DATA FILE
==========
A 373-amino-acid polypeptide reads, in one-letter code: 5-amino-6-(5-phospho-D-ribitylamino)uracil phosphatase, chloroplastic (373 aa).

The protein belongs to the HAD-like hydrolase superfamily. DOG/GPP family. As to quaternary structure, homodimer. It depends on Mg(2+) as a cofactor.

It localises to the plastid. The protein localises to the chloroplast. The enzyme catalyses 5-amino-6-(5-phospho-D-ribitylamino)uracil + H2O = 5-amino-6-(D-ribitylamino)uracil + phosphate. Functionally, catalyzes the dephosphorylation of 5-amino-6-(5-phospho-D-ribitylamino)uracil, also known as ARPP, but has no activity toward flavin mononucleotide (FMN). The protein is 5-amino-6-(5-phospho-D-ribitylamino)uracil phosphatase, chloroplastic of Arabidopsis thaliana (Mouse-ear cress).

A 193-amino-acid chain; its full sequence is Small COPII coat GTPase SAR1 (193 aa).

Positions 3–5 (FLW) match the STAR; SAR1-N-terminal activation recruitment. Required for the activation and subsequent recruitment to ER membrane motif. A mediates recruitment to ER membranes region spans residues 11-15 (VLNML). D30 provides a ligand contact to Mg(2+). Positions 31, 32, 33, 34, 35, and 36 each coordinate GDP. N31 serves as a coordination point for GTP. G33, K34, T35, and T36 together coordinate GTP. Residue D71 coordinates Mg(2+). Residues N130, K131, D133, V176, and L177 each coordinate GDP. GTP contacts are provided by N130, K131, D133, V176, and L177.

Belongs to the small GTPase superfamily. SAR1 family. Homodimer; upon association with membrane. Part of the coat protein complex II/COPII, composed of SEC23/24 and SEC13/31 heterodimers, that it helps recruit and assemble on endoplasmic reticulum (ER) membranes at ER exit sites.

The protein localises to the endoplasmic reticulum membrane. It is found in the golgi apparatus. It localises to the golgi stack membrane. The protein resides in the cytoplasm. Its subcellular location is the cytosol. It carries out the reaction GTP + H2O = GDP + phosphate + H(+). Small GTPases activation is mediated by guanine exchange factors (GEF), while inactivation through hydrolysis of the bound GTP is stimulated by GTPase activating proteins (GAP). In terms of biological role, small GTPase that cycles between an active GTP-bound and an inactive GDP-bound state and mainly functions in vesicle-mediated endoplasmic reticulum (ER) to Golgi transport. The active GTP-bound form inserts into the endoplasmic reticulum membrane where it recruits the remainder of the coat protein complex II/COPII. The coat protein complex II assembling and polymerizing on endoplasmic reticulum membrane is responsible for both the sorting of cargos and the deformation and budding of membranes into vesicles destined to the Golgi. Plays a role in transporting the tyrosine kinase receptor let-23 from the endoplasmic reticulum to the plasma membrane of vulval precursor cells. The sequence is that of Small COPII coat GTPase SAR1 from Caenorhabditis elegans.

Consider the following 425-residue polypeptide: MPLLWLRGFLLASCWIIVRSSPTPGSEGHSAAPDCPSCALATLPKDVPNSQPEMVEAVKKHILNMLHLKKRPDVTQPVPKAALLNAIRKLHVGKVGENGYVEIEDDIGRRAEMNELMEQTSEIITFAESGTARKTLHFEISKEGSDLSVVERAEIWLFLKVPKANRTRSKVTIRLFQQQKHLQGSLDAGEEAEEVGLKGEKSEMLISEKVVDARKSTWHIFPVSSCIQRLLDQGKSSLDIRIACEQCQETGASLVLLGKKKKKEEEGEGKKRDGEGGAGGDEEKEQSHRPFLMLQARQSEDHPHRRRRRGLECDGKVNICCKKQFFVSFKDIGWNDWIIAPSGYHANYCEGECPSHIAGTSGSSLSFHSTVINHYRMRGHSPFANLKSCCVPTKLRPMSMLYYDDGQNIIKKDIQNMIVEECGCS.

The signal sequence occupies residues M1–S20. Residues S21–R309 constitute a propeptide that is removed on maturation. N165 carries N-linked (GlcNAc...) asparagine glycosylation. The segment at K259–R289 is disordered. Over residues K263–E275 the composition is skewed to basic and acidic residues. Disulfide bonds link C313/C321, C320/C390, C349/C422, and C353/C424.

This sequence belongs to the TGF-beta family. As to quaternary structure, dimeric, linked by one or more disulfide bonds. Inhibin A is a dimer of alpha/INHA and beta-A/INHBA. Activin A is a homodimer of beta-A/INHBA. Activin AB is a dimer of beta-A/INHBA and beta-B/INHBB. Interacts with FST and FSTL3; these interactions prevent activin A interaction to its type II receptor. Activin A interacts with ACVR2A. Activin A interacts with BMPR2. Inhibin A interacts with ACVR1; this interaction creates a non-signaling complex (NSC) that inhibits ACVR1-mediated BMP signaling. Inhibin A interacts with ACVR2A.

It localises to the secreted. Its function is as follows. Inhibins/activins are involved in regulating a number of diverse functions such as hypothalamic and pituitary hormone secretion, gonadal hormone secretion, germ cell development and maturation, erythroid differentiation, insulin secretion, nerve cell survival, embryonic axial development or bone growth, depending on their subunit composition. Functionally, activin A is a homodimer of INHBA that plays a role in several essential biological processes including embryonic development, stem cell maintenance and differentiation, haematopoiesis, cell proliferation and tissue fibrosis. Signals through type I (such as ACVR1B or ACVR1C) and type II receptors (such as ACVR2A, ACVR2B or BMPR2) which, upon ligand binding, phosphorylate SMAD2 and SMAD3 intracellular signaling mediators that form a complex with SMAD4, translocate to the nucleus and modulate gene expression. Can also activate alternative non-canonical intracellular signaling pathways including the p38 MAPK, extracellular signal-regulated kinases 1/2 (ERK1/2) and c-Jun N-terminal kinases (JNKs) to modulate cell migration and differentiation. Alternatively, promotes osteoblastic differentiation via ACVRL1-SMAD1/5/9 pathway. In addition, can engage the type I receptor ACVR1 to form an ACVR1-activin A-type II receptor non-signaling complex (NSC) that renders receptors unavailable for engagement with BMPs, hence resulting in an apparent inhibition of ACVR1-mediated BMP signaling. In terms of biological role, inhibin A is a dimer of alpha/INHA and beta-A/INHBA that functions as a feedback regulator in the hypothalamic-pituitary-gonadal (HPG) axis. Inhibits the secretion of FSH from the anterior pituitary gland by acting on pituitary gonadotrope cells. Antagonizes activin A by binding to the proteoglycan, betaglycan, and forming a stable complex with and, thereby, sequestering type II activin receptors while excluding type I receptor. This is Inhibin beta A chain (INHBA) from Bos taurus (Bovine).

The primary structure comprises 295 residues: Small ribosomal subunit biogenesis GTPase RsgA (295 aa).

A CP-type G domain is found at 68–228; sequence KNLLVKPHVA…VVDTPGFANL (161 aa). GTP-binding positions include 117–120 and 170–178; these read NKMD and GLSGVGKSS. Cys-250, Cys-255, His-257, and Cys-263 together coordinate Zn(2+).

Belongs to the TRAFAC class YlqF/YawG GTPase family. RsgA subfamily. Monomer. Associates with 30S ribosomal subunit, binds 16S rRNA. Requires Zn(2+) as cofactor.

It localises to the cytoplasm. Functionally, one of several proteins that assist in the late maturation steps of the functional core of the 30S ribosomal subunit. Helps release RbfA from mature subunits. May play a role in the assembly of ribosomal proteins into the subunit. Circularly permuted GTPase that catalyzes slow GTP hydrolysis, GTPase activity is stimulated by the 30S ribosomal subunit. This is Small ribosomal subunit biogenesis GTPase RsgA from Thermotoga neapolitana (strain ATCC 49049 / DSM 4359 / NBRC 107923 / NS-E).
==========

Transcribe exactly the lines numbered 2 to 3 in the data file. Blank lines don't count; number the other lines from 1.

The protein belongs to the HAD-like hydrolase superfamily. DOG/GPP family. As to quaternary structure, homodimer. It depends on Mg(2+) as a cofactor.

It localises to the plastid. The protein localises to the chloroplast. The enzyme catalyses 5-amino-6-(5-phospho-D-ribitylamino)uracil + H2O = 5-amino-6-(D-ribitylamino)uracil + phosphate. Functionally, catalyzes the dephosphorylation of 5-amino-6-(5-phospho-D-ribitylamino)uracil, also known as ARPP, but has no activity toward flavin mononucleotide (FMN). The protein is 5-amino-6-(5-phospho-D-ribitylamino)uracil phosphatase, chloroplastic of Arabidopsis thaliana (Mouse-ear cress).